a reference check
Compare

also personal reference, UK also referee HR a person who knows you and who is willing to write a reference for you:

give/list/name sb as a reference He said he was happy for me to list him as a reference.

[ C or U ] a mention of something:

make reference to sth He didn't make any reference to the new product in his report.

[ C or U ] comparison with something:

reference to sth Comparative advertising is where one trader advertises his goods by reference to another trader's goods.

[ C ] a statement that gives information about the financial situation and business history of a company, an organization, etc.:

Check payment records of prospective customers through league tables, status agency reports, bank or trade references twice a year.

[ U ] the action of looking at a book, piece of paper, etc. in order to find information or help:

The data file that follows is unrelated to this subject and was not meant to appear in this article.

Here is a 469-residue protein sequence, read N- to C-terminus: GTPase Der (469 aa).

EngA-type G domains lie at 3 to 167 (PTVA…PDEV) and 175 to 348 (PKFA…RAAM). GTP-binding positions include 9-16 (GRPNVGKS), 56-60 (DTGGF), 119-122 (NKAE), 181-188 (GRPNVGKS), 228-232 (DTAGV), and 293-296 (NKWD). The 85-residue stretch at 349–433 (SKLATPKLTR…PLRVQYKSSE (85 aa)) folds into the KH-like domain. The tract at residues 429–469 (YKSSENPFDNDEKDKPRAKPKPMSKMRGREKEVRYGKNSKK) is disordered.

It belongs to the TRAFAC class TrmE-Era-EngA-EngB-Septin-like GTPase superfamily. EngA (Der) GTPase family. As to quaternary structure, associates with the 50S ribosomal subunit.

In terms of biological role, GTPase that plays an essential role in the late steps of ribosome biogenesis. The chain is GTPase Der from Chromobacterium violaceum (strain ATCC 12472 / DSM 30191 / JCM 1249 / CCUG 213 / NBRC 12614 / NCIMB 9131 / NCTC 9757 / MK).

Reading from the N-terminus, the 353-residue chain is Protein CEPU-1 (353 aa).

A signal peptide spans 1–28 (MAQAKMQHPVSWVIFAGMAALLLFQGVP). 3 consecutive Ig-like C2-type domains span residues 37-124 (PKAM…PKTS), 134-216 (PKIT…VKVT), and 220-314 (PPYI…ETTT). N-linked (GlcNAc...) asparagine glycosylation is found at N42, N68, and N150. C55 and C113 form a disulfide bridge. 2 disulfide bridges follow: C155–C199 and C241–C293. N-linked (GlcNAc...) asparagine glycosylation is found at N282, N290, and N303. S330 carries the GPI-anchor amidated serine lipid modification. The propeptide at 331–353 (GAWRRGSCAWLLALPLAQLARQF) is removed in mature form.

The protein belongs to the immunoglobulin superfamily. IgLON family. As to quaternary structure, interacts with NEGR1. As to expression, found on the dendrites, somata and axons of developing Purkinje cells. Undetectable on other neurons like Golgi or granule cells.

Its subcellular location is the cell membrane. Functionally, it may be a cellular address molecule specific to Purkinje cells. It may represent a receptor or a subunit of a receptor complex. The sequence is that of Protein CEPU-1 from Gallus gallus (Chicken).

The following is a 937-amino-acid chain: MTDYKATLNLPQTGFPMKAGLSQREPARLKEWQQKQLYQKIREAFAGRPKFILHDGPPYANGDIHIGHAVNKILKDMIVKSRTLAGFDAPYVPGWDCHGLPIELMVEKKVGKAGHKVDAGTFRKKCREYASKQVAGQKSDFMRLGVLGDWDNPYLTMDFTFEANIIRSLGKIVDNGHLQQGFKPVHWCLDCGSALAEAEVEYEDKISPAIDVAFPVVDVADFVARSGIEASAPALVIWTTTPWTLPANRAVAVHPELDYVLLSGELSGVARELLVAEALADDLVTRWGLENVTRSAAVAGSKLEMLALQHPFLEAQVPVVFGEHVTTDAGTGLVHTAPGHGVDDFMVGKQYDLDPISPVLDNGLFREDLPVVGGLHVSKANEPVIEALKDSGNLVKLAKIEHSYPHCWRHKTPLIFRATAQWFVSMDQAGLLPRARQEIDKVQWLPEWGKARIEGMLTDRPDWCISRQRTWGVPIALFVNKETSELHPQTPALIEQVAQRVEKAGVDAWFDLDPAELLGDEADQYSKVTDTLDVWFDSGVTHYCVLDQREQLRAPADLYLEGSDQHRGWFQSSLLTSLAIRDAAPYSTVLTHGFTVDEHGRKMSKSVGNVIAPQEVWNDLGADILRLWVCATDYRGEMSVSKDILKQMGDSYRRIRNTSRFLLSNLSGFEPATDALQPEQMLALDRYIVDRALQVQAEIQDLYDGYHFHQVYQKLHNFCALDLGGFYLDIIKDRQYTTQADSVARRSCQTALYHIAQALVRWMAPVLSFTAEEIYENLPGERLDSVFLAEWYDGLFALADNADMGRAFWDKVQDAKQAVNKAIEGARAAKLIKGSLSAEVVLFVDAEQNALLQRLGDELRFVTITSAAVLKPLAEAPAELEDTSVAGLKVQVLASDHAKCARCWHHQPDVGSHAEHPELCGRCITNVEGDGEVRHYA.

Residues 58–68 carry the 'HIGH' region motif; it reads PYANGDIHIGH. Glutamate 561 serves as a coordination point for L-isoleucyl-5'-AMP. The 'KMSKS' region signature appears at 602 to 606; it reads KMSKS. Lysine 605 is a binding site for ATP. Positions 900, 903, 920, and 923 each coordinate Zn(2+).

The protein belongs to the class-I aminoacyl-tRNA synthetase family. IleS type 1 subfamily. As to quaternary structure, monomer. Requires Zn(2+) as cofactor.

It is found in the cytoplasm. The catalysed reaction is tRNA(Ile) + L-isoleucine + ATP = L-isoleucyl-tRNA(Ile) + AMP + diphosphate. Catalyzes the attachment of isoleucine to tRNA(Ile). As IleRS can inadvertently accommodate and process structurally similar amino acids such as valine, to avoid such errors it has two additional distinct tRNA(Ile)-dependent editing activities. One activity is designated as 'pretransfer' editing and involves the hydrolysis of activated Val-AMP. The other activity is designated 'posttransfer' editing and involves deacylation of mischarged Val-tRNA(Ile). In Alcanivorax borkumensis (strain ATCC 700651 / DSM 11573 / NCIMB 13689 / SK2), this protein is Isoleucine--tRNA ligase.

reference to sth He made the whole speech without reference to the notes in front of him.
for (future) reference

in order to be looked at for information in future:

You should keep the prospectus on file for future reference.
for future reference, ...

used when telling someone something so they know about it in future:

For future reference, he prefers to be addressed as 'Mr.'
in/with reference to sb/sth formal

used, especially in business letters, to say what you are writing or talking about:

I am writing with reference to your letter of 15 March.
terms of reference

the subjects or questions which a study or report is intended to include:

The inquiry's terms of reference included the consideration of pay and conditions in the fire service.

referenceverb [ T ]

uk /ˈrefərəns/ us

to refer to someone or something: